Tuesday, September 15, 2009

Keystone Wrangler

It rained for six weeks straight one summer; the pen was a swamp and I began to fear that my toes would begin to form webs. I spent more time in muck boots than cowboy boots. It sucked. But I gotta tell you, I was ripped. When the pen’s a quagmire, you can’t cheat and load hay bales into the wheel barrow to take to the feeder. No, you have to carry all of the hay, bale by bale, out to the feeders in ankle-deep mud that threatens to pull the muck boots right off your feet.


I’m five foot nothing (well, on a good day, five feet one-half inch) and in order to get the bales into the feeder I had to essentially execute a clean-and-jerk up over my head. The tops of the round feeders are eye level for me, so imagine trying to lift a light fifty pound bale from knee level up over your head and then push it forward over the feeder and wiggle your gloved hands out of the twine before your fingers get popped off. Now imagine doing it with sixteen hungry horses trying to help and standing in mud that completely covers your feet and ankles.


Only once did I make the mistake of trying to set the bale down to get a better grip for my clean-and-jerk. Dumb move. Seemed like a good idea at the time. I gently set the bale down on the mud, hoping that the large surface area would keep it from sinking into the mud too far. You know, like laying supine when caught in quicksand.  Increasing the surface area decreases the sinking speed.

I repositioned my hands, got a better grip, bent my knees so that I could lift with my legs and not my back. One, two, three, lift. Nothing. I tried again. One, two, three, lift. Nothing. The stupid bale wouldn’t budge. Then I realized my mistake – I hadn’t taken into account the suction-cup factor involved in pulling a fifty pound bale of hay up out of the mud before I sat it down. I should have nominated myself for a Darwin award for that move.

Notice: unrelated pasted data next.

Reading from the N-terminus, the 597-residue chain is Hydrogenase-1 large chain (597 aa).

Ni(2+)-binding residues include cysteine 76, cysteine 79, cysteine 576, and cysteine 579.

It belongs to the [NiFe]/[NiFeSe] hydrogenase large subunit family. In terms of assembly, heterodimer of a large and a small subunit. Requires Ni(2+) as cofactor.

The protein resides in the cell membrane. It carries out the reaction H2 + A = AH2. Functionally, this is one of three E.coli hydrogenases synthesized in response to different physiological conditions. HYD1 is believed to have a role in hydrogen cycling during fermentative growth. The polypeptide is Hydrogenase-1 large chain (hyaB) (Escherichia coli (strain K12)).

In the end, I had to forgo proper lifting technique in favor of using the toes of one foot to prop the hay bale up out of the mud. I planted my heel in the mud, pulled my toes up to the sky and attempted to balance the bale on my toes up out of the mud. It was beautiful. Kind of like the Keystone Kops, but not. I was the Keystone Wrangler.


But…I learned my lesson and earned some pretty sculpted arms during that summer of rain. And I never again sat a bale of hay down in the mud.

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Allenspark Lodge said...

First half (the rainy half) of the summer we were feeding the big bales of alfalfa. 65-80 pounds each. sucked.

RoxanneRustand said...

LOL! I can so relate!

And I'll bet non-horse people have no idea just what level of skill you've developed at sending it over the fence "just so."

All of your stories are great!!


GunDiva said...

Thanks Bill - I asked Mom which size we were feeding and she told me we were feeding the little bales - I was pretty sure it was the big ones, but maybe my memory of how heavy they were was wrong.

And thank you Roxanne! I'm glad you're still reading :) Saw your guest blog yesterday - you're a busy girl.